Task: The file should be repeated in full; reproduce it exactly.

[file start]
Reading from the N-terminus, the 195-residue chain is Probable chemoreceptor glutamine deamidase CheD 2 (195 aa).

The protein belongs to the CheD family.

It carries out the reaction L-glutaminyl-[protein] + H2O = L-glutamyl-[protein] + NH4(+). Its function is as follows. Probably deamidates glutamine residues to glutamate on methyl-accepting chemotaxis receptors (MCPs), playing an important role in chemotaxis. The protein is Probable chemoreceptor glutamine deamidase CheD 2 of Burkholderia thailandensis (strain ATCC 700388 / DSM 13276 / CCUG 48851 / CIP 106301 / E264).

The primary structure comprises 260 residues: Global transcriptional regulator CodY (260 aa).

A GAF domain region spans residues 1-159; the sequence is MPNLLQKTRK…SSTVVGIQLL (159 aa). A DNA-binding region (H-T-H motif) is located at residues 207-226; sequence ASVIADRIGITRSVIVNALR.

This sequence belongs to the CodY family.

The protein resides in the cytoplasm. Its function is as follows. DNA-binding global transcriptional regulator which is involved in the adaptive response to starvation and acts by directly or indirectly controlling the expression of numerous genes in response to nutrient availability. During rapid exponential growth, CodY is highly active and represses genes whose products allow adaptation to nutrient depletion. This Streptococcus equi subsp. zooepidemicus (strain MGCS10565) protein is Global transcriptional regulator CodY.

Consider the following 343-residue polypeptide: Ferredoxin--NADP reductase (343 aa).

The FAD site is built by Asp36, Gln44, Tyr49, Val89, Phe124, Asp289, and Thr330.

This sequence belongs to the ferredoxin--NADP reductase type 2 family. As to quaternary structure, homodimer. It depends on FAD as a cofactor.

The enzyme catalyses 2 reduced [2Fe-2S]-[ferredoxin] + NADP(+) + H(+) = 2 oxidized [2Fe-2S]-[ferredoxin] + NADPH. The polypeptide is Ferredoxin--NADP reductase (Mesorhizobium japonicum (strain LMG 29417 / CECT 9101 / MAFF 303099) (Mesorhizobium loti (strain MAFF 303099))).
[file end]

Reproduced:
Reading from the N-terminus, the 195-residue chain is Probable chemoreceptor glutamine deamidase CheD 2 (195 aa).

The protein belongs to the CheD family.

It carries out the reaction L-glutaminyl-[protein] + H2O = L-glutamyl-[protein] + NH4(+). Its function is as follows. Probably deamidates glutamine residues to glutamate on methyl-accepting chemotaxis receptors (MCPs), playing an important role in chemotaxis. The protein is Probable chemoreceptor glutamine deamidase CheD 2 of Burkholderia thailandensis (strain ATCC 700388 / DSM 13276 / CCUG 48851 / CIP 106301 / E264).

The primary structure comprises 260 residues: Global transcriptional regulator CodY (260 aa).

A GAF domain region spans residues 1-159; the sequence is MPNLLQKTRK…SSTVVGIQLL (159 aa). A DNA-binding region (H-T-H motif) is located at residues 207-226; sequence ASVIADRIGITRSVIVNALR.

This sequence belongs to the CodY family.

The protein resides in the cytoplasm. Its function is as follows. DNA-binding global transcriptional regulator which is involved in the adaptive response to starvation and acts by directly or indirectly controlling the expression of numerous genes in response to nutrient availability. During rapid exponential growth, CodY is highly active and represses genes whose products allow adaptation to nutrient depletion. This Streptococcus equi subsp. zooepidemicus (strain MGCS10565) protein is Global transcriptional regulator CodY.

Consider the following 343-residue polypeptide: Ferredoxin--NADP reductase (343 aa).

The FAD site is built by Asp36, Gln44, Tyr49, Val89, Phe124, Asp289, and Thr330.

This sequence belongs to the ferredoxin--NADP reductase type 2 family. As to quaternary structure, homodimer. It depends on FAD as a cofactor.

The enzyme catalyses 2 reduced [2Fe-2S]-[ferredoxin] + NADP(+) + H(+) = 2 oxidized [2Fe-2S]-[ferredoxin] + NADPH. The polypeptide is Ferredoxin--NADP reductase (Mesorhizobium japonicum (strain LMG 29417 / CECT 9101 / MAFF 303099) (Mesorhizobium loti (strain MAFF 303099))).